The new digital divide is between those using AI and those who are not. Companies must design and develop appropriate people, product, process and privacy solutions around the AI.
It took more than ten years for enterprises to grasp the concept of the cloud and to embrace it. Artificial intelligence is no different. While some organizations have heartily embraced AI and what it can do for information management and decision support, more companies are still in the process of maturing their understanding so they can make the best use of AI.
There is one thing that we already know: AI will be an integral part of how business is conducted in the future, and its impact is already being felt.
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“We are facing a new digital divide,” said Prashant Natarajan, vice president of strategy and products at H2O.ai. “Unlike the previous ones, this divide is not between geographies or economic systems but one that exists within businesses and enterprises—locally, regionally and nationally. This new digital divide separates the haves and the have-nots of digital transformation, namely those that are putting their data to work for them (via AI) and those that are not.”
Today’s AI use cases support this. Forty-one percent of professional marketers surveyed in 2021 said that the use of AI increased their revenues; and in healthcare, AI is sharpening the degree of accuracy in medical diagnostics and making suggestions and recommendations that are assisting in lowering mortality rates and increasing patient satisfaction.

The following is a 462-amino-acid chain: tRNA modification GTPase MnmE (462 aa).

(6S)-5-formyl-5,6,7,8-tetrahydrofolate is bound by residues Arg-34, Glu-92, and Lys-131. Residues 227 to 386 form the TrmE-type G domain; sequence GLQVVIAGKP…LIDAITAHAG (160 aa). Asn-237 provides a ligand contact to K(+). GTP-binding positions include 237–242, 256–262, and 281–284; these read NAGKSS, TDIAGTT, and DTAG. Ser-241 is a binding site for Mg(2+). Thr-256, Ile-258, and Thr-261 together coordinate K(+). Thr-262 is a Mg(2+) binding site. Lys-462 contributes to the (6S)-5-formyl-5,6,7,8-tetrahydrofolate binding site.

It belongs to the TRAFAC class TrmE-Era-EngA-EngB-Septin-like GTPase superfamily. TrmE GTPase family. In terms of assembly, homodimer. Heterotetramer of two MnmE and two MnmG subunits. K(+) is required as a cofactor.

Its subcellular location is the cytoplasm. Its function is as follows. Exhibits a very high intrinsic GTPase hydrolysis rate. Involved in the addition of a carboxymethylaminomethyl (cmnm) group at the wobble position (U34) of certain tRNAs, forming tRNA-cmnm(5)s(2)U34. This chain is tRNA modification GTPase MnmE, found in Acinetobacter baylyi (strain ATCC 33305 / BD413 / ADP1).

“Human and organizational needs, business trends, evolving customer behaviors and rapid data and technology innovations are some of the key drivers that are making AI an essential foundation of the modern enterprise,” Natarajan said. “In a business landscape that is increasingly informed by both global and local trends, the need to put data to work is more important and relevant than ever before.”
Yet, there are still challenges in understanding and deploying AI that many companies face. It’s not just a matter of identifying the best business use cases for AI. Companies must also design and develop appropriate people, product, process and privacy solutions around the AI solution. If that doesn’t happen, the AI may not align well with the business, its people and its processes.
“The most advanced organizations that are digital at heart exhibit a fine-tuned reliance on people—in leadership, across cross-functional teams and within data, data science and analytics teams,” Natarajan said. “Enterprises that recognize the natural symbiosis between human and AI display striking differences between what they and their counterpart are able to achieve.”
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It’s a point well taken. Great AI doesn’t work in a vacuum. It coordinates with human decision-makers and operates in a symbiotic mode with humans so an optimum decision or operation can be arrived at or performed. The AI can read thousands and even millions of documents and images. It can use machine learning to identify repetitive patterns, and then deduce ideas for a medical diagnosis. At the end of the day, however, it is the X-Ray technician, the radiologist, the surgeon and the doctor who make the ultimate decision, taking into account not only what the AI tells them, but what they know from clinical experience.
To get to this point, companies must design the correct process interface that captures this man-machine symbiosis. That is what’s stymying companies. Where do you draw the line between what AI does and what humans do? How does this ultimate man-machine interface get seamlessly inserted into business processes to optimize operations and revenue? These are the salient questions enterprises must address.
“When investing in AI, think of people first, not technology,” Natarajan said. “Invest in your employees, so that building and growing AI knowledge and learning to incorporate into their roles becomes a long-term strategy that can unlock knowledge and drive new value. Executives’ awareness and investment in AI can support the development of AI for the organization.”